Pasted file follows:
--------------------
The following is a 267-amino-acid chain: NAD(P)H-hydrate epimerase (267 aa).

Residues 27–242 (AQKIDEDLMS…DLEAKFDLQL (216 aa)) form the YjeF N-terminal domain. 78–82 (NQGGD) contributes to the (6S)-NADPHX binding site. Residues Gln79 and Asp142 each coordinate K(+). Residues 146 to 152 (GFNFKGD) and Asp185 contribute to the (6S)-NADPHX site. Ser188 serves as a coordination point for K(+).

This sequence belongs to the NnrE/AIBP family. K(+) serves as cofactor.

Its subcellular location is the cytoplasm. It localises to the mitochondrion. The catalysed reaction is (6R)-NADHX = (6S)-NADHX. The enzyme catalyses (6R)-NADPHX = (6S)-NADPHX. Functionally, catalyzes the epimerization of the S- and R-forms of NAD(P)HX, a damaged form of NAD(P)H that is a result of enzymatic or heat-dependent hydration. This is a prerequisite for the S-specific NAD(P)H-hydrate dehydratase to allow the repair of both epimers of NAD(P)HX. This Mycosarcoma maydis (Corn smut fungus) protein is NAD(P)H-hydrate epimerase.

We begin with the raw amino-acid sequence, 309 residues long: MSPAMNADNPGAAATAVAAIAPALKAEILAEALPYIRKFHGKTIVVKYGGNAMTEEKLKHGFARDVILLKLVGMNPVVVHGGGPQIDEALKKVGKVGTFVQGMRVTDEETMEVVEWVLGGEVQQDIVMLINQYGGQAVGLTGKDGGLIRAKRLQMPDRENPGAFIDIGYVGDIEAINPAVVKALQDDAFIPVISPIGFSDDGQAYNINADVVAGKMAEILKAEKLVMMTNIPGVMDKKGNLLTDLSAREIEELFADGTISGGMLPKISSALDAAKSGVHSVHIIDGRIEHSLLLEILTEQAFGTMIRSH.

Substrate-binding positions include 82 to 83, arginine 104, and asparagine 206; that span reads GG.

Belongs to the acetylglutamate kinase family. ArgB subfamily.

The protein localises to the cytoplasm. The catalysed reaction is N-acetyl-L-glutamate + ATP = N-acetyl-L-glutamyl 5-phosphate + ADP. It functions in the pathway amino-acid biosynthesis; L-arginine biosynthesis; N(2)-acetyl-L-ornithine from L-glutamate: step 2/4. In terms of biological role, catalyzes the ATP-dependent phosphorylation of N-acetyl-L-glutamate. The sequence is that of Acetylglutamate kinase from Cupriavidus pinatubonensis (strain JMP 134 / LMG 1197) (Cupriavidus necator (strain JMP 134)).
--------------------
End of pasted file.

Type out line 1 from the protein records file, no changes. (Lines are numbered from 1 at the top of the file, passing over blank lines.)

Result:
The following is a 267-amino-acid chain: NAD(P)H-hydrate epimerase (267 aa).